"If invited to a wedding, find out where the couple has registered as soon as you can," he says. "Go online or to the brick-and-mortar store and select a gift immediately. Shopping early assures the best selection — and one that fits your budget."
Wait too long and all that will be left are the crystal candelabras and $60-a-piece Kate Spade dinner plates.
6. Opt Out of Rental Car Insurance
I have never purchased insurance for a rental car. Why? Because it's a fool's game. My own personal insurance will cover me if I'm in an accident, so why do I need extra? I don't, and you don't either if you have similar coverage. Check with your provider, of course, to make sure you're covered.
Travel expert Katelyn O'Shaughnessy, founder of TripScope, suggests another way of getting around the insurance car rental joints try to scare you into buying.
"Before you opt for the overpriced car insurance that rental companies offer, call your credit card company and see if car insurance is included. In my case, three of my credit card companies offer this little perk, which saved me $200," she says.
7. Avoid Mobile Data Charges By Planning Ahead
Recently I traveled to Canada and I turned off my mobile data two minutes too late and racked up $20 in extra charges by using navigation. O'Shaughnessy says you can nip that in the bud by using Google Maps offline by typing "OK Maps," and the map will save for future, offline access.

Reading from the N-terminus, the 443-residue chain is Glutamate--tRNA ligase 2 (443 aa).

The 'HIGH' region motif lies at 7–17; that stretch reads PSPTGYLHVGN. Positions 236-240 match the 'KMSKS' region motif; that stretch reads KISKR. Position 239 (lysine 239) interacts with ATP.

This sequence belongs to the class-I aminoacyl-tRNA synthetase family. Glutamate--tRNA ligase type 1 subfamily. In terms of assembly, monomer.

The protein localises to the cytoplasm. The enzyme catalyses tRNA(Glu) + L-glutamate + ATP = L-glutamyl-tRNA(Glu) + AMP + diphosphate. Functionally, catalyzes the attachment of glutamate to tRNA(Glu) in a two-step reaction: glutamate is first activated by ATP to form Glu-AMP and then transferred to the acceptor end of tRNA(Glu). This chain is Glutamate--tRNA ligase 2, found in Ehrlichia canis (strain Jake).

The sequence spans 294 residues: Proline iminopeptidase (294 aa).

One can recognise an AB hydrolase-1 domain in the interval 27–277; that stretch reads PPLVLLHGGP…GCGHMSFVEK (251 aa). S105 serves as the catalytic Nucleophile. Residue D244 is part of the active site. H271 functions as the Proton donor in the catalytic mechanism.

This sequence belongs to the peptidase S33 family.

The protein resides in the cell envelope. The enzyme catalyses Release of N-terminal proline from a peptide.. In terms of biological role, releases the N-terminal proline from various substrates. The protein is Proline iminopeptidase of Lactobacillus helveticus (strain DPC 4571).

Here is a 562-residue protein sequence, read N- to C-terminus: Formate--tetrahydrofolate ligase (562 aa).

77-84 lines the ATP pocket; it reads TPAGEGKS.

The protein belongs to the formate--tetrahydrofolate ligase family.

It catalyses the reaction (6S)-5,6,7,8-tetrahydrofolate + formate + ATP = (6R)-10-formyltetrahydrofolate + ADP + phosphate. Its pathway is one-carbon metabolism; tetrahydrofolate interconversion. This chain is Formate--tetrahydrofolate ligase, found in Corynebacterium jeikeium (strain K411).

Read More: 6 Money Myths About Stay-At-Home Moms
8. Dress Plainly
Men have it easy when it comes to dressing for a wedding. Just throw on that one suit you own, swap out different ties for different events, and you're all set. Nobody will ever notice. Women, however, have it rough when dressing for a wedding. For starters, you can't show up the bride or the bridesmaid in a stunning ensemble or you'll be shunned. Secondly, if you show up in a memorable dress, you likely won't want to wear it to another wedding if it's attended by any of the same people. Frequent wedding guest Emily Taffel has a solution to that problem: Be boring. (See also: How to Attend a Wedding for Cheap (Without Actually Looking Cheap))
"Never buy a printed dress to wear to a wedding; prints are remembered. Dresses aren't if they are boring enough," she says. "I say that dearly, but every woman knows a navy shift dress in a perfect fit will take you everywhere. Accessories make all the difference — scarves, hats, the right handbag, shoes, and jewelry. That navy dress works day and night and saves you having to buy multiple outfits.
9. Work the System to Avoid Hotel Cancellation Fees
If you can't make the wedding for some reason, and your plans have changed less than 72 hours in advance, there's a way around forfeiting the deposit you put on the hotel, even if it is a bit shady.
"Just reschedule for a future date — usually there's no monetary penalty for that — then call the hotel back, get a different rep and cancel free of charge," O'Shaughnessy advises.
My new hero.
10. Don't Overcommit Yourself
Listen, if you can't afford to attend all the weddings to which you're invited, it's okay to say no. I've already declined one wedding invitation for this summer in San Francisco because I recently came back from a three-week stay in California, and the timing wasn't right for my budget. If the bride and groom are reasonable, they'll understand. If not, well, it'll be two less jerks you'll have to worry about in the future, because you'll be dead to them from here or out.
As an alternative, perhaps you can make it to one or more of the events leading up to the wedding to show your support.